When confronted by the pervasiveness of racism in science, I remember surviving the assault by learning about the resilience story of Carl Brashear (Robbins, 2000). In 1970, Master Chief Petty Officer Brashear became the first African American master diver in the Navy, and he showed unwavering strength and persistence in the face of racism. Brashear faced an onslaught of racism during his training that endangered his life countless times, but he persisted and eventually won the admiration of his fellow divers. Upon reflection, his story has many signs of an abusive hazing relationship. However, at the time, I thought emulating his behaviors of persistence was the answer to success in science. I thought, “All you have to do is not give up.” I focused on what I thought I could control and kept the Japanese proverb, “Fall down seven, stand up eight” above my bench. I worked long hours, made many mistakes, but always got right back up to the bench to try again. I never saw myself as the brightest or smartest, but I would tell myself “I will be the one who does not give up.” When I recall these stories and talk to students about my journey, I would always say I wanted to be like the cockroach. Because, as is commonly known, you can never get rid of the cockroach. What I never realized with this persistence or “grit” mentality was that it never addressed the problems of systemic racism within the culture of science (Das, 2020). This message of persistence is akin to blaming the victim and not dealing with the root problems in science, including the lack of mentoring, implicit bias, and hostile teaching and training environments (Barber et al., 2020; Team, 2020).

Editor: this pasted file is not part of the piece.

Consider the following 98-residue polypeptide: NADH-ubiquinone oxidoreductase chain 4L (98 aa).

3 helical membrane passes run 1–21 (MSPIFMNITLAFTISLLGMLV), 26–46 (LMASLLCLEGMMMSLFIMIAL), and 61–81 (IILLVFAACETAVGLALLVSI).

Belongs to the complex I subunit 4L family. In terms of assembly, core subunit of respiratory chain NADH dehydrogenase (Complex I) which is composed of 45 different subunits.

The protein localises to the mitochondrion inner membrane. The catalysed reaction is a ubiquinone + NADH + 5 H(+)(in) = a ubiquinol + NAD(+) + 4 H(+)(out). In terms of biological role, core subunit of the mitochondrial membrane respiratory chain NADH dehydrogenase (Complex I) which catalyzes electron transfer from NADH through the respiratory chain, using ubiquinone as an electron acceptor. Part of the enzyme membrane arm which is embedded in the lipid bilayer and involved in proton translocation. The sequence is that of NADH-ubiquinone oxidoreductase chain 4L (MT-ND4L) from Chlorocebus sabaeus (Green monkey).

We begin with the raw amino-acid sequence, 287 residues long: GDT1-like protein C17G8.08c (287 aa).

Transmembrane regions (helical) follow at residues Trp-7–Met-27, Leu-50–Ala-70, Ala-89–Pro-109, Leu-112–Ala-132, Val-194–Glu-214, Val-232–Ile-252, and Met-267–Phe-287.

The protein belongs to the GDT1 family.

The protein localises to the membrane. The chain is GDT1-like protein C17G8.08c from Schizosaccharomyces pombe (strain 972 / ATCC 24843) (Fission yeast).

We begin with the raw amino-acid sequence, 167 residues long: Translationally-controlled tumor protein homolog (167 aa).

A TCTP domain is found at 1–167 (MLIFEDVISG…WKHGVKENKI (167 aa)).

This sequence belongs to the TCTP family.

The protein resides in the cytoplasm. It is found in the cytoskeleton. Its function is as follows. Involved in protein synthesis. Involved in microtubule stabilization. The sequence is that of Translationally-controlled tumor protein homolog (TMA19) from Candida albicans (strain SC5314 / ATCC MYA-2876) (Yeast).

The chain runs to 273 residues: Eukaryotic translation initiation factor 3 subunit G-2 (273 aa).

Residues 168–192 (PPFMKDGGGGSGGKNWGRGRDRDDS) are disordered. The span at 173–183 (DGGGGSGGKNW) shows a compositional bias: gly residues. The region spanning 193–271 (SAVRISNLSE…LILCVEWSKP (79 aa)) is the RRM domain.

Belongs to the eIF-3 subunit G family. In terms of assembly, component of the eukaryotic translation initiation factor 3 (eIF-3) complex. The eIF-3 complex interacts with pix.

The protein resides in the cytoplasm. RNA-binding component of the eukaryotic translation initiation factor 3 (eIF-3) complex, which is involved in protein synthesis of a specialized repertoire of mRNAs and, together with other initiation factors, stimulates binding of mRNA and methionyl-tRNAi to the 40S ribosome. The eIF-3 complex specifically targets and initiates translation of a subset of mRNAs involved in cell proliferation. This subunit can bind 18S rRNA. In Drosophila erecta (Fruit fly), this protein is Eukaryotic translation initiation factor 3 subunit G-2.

In her book, We Want to Do More Than Survive, Bettina Love talks about the idea of teaching persistence or “grit” to African American students as the educational equivalent to the Hunger Games, a fictional competition where participants battle to the death until there is only one victor (Love, 2019). Instead of addressing institutional barriers to success for African Americans in science (i.e., dismantling the Hunger Games arena), we prepare them to survive in a toxic environment. We tell African American students at a young age that the system is structured against them and that they have to be twice as good and work twice as hard as white students (Thomas and Wetlaufer, 1997; Cavounidis and Lang, 2015; Danielle, 2015). We heap a tremendous amount of pressure and responsibility on their shoulders without ever addressing the question, why is it like this? We are in effect training them for the Hunger Games. As they enter college as science majors, they are pitted against each other, and the few victors move into science careers.